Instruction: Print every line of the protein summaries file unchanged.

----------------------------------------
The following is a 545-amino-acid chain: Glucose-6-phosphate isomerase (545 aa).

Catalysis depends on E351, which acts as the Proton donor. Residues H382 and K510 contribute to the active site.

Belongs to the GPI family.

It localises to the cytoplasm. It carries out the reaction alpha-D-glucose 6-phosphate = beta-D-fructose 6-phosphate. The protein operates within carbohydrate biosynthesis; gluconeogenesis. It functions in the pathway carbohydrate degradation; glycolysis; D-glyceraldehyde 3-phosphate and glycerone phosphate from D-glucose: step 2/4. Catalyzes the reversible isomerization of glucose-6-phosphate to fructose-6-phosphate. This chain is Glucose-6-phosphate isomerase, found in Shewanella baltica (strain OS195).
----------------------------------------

The following is a 545-amino-acid chain: Glucose-6-phosphate isomerase (545 aa).

Catalysis depends on E351, which acts as the Proton donor. Residues H382 and K510 contribute to the active site.

Belongs to the GPI family.

It localises to the cytoplasm. It carries out the reaction alpha-D-glucose 6-phosphate = beta-D-fructose 6-phosphate. The protein operates within carbohydrate biosynthesis; gluconeogenesis. It functions in the pathway carbohydrate degradation; glycolysis; D-glyceraldehyde 3-phosphate and glycerone phosphate from D-glucose: step 2/4. Catalyzes the reversible isomerization of glucose-6-phosphate to fructose-6-phosphate. This chain is Glucose-6-phosphate isomerase, found in Shewanella baltica (strain OS195).